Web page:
The president of the Kentucky Community and Technical College System said Tuesday he is "shocked" that the Senate's proposed state budget maintains a 2.5 percent budget cut for the system while restoring money for state universities.
The Senate also proposed new restrictions that threaten an ambitious building program proposed for community colleges statewide, said KCTCS President Michael McCall,
"I was shocked," McCall said. "We felt very comfortable with the House version, and we would like to know why we are being singled out."
The House version of the two-year, $20 billion budget cut operating funds for all state universities by 2.5 percent, but approved several major building projects on campuses around the state, including at least one project at each of 16 colleges operated by KCTCS.
The Senate, however, chose to chop building projects instead of operating funds at state universities. KCTCS was the lone exception, where building projects trumped operating funds.
It was a trade-off to make it possible for KCTCS to build, said Sen. David Givens, R-Greensburg, a member of the Senate budget and education committees.
"We chose to restore the others in lieu of their getting any projects," Givens said.
Under both proposals, KCTCS would raise student fees by about $8 per credit hour to pay for 75 percent of the debt issued for the projects, with the other 25 percent coming from private donations raised by the colleges.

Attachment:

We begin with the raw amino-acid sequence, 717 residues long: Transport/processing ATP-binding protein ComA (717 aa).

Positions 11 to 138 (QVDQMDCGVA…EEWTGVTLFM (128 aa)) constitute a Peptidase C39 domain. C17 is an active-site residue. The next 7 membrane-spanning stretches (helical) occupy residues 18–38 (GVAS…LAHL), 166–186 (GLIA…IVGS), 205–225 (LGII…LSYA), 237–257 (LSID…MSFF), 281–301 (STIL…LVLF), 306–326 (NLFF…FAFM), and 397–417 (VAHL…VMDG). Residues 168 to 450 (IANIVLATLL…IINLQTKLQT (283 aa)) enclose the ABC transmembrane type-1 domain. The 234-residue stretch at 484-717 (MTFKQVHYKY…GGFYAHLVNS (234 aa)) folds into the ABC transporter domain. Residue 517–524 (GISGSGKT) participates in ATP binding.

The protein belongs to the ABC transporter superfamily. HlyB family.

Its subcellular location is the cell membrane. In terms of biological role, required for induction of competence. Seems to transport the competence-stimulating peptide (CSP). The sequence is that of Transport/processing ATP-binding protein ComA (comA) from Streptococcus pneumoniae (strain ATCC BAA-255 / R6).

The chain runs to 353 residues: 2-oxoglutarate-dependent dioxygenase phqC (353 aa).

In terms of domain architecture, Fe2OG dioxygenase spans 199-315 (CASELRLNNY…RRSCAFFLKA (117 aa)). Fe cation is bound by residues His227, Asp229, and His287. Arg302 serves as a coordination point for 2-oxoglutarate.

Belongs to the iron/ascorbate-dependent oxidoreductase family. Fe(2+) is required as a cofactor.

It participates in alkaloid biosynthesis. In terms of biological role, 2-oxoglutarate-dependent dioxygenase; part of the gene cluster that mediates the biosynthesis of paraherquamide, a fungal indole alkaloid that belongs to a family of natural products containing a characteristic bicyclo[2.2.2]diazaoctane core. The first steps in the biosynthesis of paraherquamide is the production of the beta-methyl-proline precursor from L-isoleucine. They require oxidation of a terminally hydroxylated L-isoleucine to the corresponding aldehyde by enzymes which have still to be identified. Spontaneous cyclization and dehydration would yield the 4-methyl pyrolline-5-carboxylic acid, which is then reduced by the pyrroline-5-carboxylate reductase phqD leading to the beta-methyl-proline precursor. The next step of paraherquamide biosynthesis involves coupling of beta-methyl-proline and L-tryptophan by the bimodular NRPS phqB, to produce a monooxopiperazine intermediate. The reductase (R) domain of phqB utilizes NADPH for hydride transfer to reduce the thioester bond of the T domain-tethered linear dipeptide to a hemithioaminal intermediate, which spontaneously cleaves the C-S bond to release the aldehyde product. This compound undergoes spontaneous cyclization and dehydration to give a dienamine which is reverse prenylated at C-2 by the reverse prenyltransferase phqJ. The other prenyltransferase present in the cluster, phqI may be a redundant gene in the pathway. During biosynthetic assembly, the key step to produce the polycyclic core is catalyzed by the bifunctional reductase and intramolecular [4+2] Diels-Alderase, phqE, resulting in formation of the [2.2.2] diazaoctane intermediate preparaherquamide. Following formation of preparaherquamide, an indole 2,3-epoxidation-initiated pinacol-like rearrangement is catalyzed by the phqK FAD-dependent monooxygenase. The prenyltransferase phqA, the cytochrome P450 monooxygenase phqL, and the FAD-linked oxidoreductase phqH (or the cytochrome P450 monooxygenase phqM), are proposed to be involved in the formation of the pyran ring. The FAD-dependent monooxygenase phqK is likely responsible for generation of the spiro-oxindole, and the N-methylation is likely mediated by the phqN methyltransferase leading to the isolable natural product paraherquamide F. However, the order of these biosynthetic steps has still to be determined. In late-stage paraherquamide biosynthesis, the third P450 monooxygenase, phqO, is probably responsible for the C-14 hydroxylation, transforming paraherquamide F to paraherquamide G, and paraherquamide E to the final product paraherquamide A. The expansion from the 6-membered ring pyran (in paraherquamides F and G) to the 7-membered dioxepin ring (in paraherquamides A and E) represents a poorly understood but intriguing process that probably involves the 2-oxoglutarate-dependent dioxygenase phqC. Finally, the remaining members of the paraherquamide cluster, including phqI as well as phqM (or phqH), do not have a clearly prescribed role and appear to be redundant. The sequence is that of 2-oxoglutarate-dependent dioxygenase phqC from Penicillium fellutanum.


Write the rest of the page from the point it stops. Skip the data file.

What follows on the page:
The House plan would let KCTCS pool money from student fees in a single statewide account, but the Senate's proposal would require student fees to be used at the college each student attends.
"They decimated it," McCall said of the building program. "Some could move forward but others are totally restrictive."
For example, Bluegrass Community and Technical College has enough students that it could easily raise 75 percent of the $24 million needed for a new building at its Newtown campus. But Maysville Community and Technical College hopes to build a $28 million project on an extension campus in Morehead, but could only raise $10.1 million, McCall said.
Senate Republicans believe it would be fairer for each KCTCS campus to raise the money for its own projects rather than dump all of the extra student fees into a system-wide pool, Givens said. Under the House budget, campuses with fewer student credit-hours and pricier project wish lists, such as Gateway in Northern Kentucky, would be subsidized by community college students attending school elsewhere in Kentucky, and that's unfair, he said.
"By this approach, we're able to give each project the opportunity to stand alone," Givens said.
McCall said the Senate also gives the final decision about what to build to a college's local advisory board, rather than with the system-wide board of regents.
He said KCTCS officials will work hard to influence lawmakers as the budget goes to a conference committee, where House and Senate leaders hope to hammer out a compromise budget in the coming week.
"I want to restore the House version," McCall said. "We feel very comfortable with the version the House came up with, and we want to be treated equally."